Laguna Cartagena National Wildlife Refuge
|Laguna Cartagena National Wildlife Refuge|
IUCN category IV (habitat/species management area)
|Location||Lajas, Puerto Rico, Caribbean|
|Area||1,059 acres (4.29 km2)|
|Governing body||U.S. Fish and Wildlife Service|
|Website||Laguna Cartagena National Wildlife Refuge|
The Laguna Cartagena National Wildlife Refuge is a National Wildlife Refuge in Lajas, Puerto Rico. It is part of the Caribbean Islands National Wildlife Refuge Complex.
The present lagoon is a remnant of what was once a large open expanse of water and one of the most important freshwater habitats for migrating waterfowl and aquatic birds in Puerto Rico. Due to agricultural practices, about 90 percent of the lagoon is covered with cattail. Intensive cattle grazing and sugar cane production have greatly altered the original landscape.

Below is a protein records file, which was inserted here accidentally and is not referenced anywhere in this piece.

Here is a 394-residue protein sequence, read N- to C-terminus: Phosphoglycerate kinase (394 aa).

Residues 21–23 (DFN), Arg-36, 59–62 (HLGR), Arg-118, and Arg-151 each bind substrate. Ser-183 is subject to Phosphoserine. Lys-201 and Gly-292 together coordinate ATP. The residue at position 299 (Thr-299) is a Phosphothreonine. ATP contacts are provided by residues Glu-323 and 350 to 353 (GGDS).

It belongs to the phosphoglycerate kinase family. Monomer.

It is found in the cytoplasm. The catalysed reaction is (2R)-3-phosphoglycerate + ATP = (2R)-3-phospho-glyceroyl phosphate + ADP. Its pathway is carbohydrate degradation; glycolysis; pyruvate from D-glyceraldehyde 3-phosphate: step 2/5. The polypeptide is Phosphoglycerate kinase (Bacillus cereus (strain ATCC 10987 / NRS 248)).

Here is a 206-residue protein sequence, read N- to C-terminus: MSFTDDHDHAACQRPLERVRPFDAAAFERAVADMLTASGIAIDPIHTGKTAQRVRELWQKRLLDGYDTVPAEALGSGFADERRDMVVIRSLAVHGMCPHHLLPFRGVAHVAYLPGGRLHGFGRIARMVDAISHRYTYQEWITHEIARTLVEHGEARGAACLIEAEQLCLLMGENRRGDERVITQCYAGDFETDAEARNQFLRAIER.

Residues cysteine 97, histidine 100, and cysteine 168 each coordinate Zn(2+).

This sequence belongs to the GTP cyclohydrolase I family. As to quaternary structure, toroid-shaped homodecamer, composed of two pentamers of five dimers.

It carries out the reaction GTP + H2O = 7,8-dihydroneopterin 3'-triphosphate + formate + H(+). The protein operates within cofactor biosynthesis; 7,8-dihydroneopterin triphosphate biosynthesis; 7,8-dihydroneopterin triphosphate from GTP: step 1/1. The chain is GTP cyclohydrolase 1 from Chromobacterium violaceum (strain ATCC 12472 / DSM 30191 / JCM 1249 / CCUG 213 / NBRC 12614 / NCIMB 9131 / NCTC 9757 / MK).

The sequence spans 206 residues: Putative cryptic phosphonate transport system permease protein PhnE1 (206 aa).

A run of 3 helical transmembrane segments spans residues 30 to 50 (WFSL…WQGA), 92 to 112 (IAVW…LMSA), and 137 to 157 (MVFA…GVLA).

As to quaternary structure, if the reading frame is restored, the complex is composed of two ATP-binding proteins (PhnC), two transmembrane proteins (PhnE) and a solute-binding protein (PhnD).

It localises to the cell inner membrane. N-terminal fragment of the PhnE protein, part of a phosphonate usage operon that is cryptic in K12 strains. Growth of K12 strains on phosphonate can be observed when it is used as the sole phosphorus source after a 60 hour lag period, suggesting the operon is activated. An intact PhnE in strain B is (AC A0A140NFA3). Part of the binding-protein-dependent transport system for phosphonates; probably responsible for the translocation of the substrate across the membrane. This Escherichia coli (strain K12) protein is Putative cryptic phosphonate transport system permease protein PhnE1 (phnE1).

In addition to the lagoon, there are uplands that include pastureland, abandoned sugar cane fields, and 263 acres (1.06 km2) in the foothills of the Sierra Bermeja. These hills, geologically the oldest in the Caribbean, protect native forest with many endemic plant species. The area is a stopover for neotropical migrants and several species of waterbirds. The endangered yellow-shouldered blackbird and peregrine falcon have been reported on the refuge.